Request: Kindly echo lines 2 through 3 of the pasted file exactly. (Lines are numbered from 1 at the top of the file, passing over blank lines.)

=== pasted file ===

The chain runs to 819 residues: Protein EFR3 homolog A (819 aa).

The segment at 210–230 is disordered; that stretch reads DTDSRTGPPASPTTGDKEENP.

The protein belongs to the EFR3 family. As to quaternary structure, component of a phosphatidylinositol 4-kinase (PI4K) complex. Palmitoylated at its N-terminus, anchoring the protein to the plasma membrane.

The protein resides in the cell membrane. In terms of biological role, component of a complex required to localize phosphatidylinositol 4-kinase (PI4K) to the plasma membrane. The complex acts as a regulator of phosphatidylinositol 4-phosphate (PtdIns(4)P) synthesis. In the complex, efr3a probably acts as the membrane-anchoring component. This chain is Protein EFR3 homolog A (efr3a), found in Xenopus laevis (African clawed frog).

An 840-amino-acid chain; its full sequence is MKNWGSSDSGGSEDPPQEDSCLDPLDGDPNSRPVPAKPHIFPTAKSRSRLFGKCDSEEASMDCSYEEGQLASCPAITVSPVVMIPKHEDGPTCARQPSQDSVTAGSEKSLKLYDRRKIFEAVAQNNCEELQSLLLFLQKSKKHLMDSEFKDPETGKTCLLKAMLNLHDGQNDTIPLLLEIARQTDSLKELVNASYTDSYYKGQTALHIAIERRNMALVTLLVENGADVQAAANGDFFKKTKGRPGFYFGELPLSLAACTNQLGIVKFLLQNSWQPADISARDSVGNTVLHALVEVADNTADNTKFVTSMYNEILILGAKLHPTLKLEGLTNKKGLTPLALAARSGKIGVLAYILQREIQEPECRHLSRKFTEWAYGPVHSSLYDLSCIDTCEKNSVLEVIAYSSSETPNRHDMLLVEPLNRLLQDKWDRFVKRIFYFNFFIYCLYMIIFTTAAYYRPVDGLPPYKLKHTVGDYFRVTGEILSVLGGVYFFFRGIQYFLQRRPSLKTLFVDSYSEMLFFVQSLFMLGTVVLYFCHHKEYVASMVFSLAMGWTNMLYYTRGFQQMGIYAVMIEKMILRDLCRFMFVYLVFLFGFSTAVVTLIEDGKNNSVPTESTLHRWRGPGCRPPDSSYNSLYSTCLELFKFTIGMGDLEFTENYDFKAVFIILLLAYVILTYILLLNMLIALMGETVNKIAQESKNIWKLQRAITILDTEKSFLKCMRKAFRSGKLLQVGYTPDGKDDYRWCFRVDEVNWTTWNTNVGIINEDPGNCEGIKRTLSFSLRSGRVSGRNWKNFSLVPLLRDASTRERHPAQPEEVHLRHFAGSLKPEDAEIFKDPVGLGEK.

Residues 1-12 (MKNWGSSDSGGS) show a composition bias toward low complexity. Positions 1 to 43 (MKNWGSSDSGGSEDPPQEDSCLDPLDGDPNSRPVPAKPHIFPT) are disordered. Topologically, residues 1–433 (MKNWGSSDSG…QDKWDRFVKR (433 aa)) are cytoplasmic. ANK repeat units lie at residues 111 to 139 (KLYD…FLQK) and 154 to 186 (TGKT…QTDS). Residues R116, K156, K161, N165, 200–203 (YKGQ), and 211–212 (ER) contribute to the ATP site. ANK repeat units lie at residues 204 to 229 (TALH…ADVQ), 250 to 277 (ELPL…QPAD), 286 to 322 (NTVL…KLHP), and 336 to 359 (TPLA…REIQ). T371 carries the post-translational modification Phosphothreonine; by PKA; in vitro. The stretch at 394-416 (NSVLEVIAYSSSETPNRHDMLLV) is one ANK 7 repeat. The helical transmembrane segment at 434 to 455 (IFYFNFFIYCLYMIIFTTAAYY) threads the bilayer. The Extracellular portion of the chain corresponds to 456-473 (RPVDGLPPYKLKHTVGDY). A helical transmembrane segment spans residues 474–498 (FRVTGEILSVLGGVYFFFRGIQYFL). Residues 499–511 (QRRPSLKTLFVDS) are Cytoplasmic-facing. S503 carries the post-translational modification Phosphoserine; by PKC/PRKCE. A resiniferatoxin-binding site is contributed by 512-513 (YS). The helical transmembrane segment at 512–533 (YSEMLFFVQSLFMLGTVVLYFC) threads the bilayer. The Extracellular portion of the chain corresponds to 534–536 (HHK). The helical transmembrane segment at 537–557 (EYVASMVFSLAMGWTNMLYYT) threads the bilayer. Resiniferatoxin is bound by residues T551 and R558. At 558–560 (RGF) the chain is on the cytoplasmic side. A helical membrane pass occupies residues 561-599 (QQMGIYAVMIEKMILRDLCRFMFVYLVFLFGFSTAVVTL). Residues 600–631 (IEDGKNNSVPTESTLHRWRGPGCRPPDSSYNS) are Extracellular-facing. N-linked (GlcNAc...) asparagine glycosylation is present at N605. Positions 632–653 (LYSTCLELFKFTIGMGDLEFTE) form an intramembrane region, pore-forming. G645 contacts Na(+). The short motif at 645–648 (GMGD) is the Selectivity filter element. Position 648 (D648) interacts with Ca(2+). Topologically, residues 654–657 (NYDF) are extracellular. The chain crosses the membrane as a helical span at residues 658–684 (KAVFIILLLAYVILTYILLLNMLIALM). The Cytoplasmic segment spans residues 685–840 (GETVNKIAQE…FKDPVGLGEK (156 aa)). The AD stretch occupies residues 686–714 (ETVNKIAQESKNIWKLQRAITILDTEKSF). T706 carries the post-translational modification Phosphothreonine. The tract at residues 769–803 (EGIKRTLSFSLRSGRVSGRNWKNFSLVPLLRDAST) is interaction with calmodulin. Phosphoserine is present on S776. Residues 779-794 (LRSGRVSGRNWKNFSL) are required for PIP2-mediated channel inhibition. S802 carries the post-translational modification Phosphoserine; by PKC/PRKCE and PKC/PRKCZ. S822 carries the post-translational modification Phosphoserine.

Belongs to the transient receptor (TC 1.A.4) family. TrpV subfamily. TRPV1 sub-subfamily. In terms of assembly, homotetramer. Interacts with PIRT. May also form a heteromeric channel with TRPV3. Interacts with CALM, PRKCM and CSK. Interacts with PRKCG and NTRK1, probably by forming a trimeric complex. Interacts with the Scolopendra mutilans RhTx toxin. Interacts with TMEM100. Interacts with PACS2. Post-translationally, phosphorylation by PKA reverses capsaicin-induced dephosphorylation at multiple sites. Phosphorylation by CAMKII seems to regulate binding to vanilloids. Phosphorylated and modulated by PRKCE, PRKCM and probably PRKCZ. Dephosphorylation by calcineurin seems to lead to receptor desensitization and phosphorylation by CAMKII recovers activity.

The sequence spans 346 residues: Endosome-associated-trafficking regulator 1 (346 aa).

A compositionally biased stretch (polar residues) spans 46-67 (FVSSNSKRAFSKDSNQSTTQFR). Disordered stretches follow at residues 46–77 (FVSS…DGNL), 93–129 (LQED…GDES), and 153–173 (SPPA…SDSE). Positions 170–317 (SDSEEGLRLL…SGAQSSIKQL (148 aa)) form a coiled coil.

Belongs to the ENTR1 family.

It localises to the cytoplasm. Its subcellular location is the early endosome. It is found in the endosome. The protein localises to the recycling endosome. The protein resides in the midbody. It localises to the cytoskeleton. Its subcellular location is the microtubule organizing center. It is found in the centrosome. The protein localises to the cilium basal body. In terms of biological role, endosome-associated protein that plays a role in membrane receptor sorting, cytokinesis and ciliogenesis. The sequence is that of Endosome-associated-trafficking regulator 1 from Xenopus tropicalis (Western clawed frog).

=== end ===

The segment at 210–230 is disordered; that stretch reads DTDSRTGPPASPTTGDKEENP.

The protein belongs to the EFR3 family. As to quaternary structure, component of a phosphatidylinositol 4-kinase (PI4K) complex. Palmitoylated at its N-terminus, anchoring the protein to the plasma membrane.